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According to research, having a slice of watermelon every day can halt the accumulation of bad cholesterol, thereby preventing heart disease. Regular consumption of watermelon has also been linked to fewer fatty deposits inside the blood vessels.
These heart-healthy properties of watermelon can be attributed to citrulline, a chemical found in the fruit. As per a Kentucky study, citrulline can have beneficial effects on atherosclerosis. Citrulline has also been found to reduce arterial stiffness in postmenopausal women.
Another primary compound found in watermelons is lycopene, which has great benefits. In one American study, lycopene was found to exhibit anti-inflammatory properties.
Amongst the different carotenoids, lycopene is considered the best. In fact, the beneficial effects of lycopene for inflammation are considered even better than beta-carotene, an important carotenoid.
Wondering what percentage of watermelon is water? As the name of the fruit implies, watermelon is 90% water, making it one of the best sources of hydration. It is far better than alcohol or caffeine in terms of being a diuretic. As it is a natural source, it increases urination without stressing the kidneys.
Lycopene gets the credit, again. According to a study, lycopene in watermelons has been found to reduce the extent of cancer insurgence. Lycopene is the pigment that renders watermelons their characteristic red color, and since it is a powerful antioxidant, it prevents the onset of certain cancers.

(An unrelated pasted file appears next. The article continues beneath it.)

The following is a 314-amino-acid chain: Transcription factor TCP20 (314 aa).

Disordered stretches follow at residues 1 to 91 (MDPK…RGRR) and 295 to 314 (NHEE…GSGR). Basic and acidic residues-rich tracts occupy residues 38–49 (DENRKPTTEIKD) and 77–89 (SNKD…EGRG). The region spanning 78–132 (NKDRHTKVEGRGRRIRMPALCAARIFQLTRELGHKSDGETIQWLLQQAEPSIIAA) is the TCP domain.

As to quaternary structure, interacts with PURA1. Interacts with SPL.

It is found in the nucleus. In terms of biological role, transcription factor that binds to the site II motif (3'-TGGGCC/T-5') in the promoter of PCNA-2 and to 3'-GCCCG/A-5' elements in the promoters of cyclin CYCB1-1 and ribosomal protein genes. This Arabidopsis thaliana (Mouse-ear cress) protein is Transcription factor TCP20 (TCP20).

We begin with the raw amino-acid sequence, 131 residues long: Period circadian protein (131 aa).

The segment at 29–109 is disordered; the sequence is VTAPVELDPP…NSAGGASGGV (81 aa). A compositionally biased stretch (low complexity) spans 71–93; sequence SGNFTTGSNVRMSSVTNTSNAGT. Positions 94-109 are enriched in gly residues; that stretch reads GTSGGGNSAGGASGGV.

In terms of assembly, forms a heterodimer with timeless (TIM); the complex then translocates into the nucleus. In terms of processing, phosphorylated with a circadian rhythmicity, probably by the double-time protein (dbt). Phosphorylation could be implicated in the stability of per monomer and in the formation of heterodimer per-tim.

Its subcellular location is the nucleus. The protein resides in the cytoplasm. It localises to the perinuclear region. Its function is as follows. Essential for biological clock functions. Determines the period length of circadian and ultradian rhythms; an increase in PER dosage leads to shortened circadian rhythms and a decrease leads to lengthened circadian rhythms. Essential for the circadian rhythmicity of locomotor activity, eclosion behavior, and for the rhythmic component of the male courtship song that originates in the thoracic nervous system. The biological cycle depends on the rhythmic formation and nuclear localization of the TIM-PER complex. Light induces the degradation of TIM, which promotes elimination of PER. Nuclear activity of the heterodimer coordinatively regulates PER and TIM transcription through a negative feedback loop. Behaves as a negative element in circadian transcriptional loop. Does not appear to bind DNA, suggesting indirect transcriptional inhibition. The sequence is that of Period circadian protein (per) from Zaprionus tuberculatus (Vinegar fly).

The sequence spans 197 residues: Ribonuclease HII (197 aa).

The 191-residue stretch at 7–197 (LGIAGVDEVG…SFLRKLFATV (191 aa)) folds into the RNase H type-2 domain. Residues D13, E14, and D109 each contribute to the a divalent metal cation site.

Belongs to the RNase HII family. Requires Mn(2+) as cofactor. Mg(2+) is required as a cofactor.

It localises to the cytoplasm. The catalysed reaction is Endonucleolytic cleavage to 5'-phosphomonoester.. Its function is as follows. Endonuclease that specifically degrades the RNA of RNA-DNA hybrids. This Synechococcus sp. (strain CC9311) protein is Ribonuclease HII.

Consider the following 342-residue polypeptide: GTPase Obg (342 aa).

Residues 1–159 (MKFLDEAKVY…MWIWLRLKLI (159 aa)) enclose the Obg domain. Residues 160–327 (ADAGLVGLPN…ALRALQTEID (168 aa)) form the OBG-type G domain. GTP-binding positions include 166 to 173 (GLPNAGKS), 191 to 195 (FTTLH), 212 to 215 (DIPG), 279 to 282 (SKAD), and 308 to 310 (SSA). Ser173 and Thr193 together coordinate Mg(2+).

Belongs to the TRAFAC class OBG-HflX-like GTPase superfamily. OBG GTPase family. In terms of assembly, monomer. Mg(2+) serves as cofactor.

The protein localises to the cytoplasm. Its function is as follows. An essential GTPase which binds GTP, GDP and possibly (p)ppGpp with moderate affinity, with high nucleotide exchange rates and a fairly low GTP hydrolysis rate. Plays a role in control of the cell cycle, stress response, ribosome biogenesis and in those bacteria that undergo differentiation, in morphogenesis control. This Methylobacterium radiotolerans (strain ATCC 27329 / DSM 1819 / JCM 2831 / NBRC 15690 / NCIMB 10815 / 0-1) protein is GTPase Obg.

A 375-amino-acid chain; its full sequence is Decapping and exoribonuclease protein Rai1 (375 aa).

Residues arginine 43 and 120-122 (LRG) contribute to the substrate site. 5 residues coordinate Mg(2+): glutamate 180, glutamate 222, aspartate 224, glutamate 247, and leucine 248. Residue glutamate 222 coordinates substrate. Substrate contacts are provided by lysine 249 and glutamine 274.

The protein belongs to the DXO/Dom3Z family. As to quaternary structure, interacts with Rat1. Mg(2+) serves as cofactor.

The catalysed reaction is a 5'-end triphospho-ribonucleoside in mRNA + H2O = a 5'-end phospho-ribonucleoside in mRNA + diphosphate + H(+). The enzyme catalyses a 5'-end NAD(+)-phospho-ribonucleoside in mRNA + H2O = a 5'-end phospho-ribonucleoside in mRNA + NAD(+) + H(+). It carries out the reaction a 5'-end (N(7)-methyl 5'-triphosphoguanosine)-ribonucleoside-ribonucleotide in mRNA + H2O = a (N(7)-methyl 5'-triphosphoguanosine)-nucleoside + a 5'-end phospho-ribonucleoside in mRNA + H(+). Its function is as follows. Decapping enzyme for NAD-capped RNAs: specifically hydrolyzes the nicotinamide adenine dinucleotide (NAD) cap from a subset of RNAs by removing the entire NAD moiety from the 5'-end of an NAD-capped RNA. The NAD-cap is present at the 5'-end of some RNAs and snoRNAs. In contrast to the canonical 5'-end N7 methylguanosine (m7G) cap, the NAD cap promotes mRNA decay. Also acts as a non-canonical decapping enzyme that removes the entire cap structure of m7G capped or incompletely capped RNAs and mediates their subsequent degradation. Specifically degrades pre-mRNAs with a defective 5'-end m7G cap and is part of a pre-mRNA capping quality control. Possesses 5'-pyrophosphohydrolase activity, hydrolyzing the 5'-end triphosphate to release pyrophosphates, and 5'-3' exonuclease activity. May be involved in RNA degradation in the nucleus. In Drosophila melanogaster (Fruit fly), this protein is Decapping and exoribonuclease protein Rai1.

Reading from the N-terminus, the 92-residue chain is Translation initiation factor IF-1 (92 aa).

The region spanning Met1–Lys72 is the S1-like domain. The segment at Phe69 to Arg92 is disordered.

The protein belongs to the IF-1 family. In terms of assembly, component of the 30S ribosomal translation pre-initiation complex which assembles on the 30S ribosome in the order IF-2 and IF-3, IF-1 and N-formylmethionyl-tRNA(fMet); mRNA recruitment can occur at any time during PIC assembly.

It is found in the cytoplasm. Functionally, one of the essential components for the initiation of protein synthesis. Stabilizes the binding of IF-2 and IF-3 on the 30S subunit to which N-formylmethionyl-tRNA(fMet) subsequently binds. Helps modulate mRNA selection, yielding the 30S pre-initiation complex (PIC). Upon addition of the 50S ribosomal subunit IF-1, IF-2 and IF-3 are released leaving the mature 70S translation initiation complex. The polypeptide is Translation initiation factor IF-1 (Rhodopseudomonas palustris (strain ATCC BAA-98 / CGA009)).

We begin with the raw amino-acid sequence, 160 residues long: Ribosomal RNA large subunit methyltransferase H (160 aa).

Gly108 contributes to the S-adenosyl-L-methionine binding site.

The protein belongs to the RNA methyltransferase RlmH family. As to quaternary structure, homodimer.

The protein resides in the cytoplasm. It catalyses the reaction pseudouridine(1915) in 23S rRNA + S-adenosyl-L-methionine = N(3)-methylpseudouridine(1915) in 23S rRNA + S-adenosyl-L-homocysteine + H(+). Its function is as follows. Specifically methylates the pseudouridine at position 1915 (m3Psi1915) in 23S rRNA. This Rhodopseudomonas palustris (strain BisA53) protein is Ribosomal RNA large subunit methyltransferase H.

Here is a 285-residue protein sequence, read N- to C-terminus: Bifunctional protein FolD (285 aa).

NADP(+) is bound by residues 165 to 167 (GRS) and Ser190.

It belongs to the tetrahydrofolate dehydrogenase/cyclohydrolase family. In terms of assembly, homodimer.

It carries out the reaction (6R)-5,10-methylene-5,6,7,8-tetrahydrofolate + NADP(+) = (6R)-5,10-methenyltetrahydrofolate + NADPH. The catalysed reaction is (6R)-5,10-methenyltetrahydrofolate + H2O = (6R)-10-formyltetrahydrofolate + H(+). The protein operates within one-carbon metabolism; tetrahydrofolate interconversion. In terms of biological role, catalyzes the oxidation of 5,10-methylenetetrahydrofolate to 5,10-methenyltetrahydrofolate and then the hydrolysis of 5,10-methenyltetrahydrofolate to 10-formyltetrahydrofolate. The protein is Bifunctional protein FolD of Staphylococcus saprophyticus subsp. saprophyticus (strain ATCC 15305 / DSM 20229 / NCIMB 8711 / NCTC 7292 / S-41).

A two-cup serving of watermelon contains about 20 milligrams of lycopene, which battles free radicals and protects against numerous types of cancer. According to a Chicago study, lycopene exhibits chemopreventive properties, especially in prostate cancer cells.
Lycopene has also been found useful in the treatment of HPV (human papillomavirus) infection, which might otherwise lead to uterine cancer.
If your sore muscles trouble you after a workout, watermelon might hold the key. The fruit is packed with electrolytes and the amino acid citrulline, which help soothe sore muscles after a heavy workout. And as per an Iranian study, citrulline in watermelons can help reduce muscle fatigue.
Citrulline has also been externally added to watermelon juice to check its effects, and it has been proven that it is only the naturally occurring citrulline in watermelons that has any effect on muscle soreness.
Citrulline has been found to accelerate the process of lactic acid removal, thereby relieving muscle soreness. Drinking watermelon juice can also help your muscles receive more oxygen – this helps them recover faster.
Watermelon, as we have seen, contains huge amounts of water, and hence can aid digestion. It also contains fiber, thus promoting digestion and preventing constipation.
Watermelon eases heartburn, a common condition during pregnancy. It also helps alleviate morning sickness. The minerals in the fruit can help prevent third-trimester muscle cramps.